Also, just because the founders wanted it, doesn't make it right. How many of the founders owned slaves?
    You are correct, sir. There is not one single reference to 'god' in the Constitution. It is an entirely secular document.
  14. Donationrwingett
    Ming the Merciless
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    24 Dec '09 14:35
    Originally posted by whodey
    You are missing my point. You are caught up with the notion that morality based upon X is inferior to morality that is based upon Y, thus assuming Y is better than X. However, you then turn around and say that you are no better than I and vise versa.

    If there is no God, then the morality that has stemmed from religion is simply the morality adopted from ...[text shortened]... e name of God or otherwise. There is no utopia with or without religion I'm afraid. :'(
    I dispute your dismal account of "human nature."
  15. Joined
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    24 Dec '09 14:382 edits
    Originally posted by PsychoPawn
    Which part of the constitution contains a reference to god?

    The full text of the constitution can be found here:
    http://www.usconstitution.net/const.html

    I did a search for god and didn't find a single one.

    Can you enlighten me as to where just ONE reference to god is in the constitution?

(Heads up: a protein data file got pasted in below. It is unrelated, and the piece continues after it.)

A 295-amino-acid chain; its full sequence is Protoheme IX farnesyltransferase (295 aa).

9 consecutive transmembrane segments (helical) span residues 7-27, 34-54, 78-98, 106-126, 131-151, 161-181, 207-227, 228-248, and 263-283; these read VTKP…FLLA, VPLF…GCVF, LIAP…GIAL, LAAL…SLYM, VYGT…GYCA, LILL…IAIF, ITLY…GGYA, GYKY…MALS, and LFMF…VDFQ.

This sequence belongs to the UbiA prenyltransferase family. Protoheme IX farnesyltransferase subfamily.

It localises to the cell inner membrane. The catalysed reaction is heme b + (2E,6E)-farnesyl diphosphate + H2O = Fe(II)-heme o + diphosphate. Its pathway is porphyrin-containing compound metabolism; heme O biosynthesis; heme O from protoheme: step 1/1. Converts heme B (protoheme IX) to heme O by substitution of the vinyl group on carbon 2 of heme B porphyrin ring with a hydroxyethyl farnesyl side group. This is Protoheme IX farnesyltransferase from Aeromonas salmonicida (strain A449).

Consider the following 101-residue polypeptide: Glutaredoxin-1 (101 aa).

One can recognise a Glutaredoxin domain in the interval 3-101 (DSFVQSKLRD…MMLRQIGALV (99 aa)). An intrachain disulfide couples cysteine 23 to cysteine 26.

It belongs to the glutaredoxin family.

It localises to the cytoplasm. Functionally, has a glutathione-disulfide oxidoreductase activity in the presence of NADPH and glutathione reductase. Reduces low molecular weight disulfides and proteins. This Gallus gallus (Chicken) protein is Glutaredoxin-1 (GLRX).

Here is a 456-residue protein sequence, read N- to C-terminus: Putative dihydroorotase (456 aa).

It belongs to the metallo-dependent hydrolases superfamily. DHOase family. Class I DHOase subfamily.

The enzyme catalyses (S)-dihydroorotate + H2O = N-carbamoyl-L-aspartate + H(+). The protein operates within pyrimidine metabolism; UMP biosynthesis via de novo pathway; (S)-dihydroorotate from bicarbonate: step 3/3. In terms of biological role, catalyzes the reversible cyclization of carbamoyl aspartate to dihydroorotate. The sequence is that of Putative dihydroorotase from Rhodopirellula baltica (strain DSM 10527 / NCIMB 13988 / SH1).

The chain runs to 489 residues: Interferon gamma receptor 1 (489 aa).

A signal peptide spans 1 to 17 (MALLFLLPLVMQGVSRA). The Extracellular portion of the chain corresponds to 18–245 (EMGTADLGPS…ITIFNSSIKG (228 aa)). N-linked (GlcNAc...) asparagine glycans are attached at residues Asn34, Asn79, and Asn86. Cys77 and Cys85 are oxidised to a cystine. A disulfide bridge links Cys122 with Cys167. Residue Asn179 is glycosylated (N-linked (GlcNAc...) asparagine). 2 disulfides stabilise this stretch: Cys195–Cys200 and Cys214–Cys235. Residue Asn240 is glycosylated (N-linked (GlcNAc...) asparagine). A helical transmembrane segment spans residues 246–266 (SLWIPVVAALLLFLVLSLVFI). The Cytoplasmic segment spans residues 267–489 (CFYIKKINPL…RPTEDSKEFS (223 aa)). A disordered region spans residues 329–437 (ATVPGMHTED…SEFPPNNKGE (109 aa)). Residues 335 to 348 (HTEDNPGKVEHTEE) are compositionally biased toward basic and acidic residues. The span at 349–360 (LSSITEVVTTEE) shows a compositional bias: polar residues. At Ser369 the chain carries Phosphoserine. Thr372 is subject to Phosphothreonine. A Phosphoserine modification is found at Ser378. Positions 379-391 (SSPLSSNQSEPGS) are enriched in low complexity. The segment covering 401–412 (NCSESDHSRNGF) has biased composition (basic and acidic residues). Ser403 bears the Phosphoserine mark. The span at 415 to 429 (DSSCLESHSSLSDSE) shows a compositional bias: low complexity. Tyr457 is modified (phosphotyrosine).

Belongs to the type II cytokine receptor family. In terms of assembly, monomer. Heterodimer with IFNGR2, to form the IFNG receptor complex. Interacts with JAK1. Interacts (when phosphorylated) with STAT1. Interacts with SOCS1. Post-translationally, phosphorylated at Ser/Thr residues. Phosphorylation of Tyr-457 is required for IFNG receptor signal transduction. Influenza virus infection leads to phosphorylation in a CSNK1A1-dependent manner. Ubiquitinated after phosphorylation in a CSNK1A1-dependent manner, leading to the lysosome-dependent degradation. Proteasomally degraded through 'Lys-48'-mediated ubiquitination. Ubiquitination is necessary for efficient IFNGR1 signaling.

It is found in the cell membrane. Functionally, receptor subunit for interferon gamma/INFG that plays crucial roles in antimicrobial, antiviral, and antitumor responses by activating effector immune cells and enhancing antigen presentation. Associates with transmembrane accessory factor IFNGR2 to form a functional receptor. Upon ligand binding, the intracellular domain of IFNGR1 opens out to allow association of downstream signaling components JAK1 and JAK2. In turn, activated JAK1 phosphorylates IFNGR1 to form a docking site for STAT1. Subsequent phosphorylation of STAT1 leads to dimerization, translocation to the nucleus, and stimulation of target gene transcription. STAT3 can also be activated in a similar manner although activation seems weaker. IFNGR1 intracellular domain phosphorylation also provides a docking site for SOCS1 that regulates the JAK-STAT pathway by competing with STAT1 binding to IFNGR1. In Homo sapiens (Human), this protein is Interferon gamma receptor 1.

Also, just because the founders wanted it, doesn't make it right. How many of the founders owned slaves?
    You are right, of coure, I was thinking of the Declration of Independence. You also have God mentioned in many constitutions of various states. So the question begs, if they wanted a wall constructed between religion and the state, why?

    As for slavery, this is a good example of how morality has changed over the years. When the powers that be legalized it, the masses by in large went along with this morality, however, after it has been outlawed for such a long time, the pendulum has swung the other way. Abortion is another good example. When it was illegal, the consensus was that it was immoral, but now people say "its the womens choice". Today, we are caught up in the societal attitude that slavery is "wrong" and abortions is "OK". Just don't fail to overlook the powers that have shaped your morality whether you agree with these societal norms or not. We have conformed our morality to those that we see in authority over us. It is simply human nature.

    Speaking of slavery, why is it that Christians think that gay marriage should be outlawed and abortion outlawed based upon their religious beliefs, but do not push for slavery to be made the rule of law again? After all, is not slavery allowed in the Bible?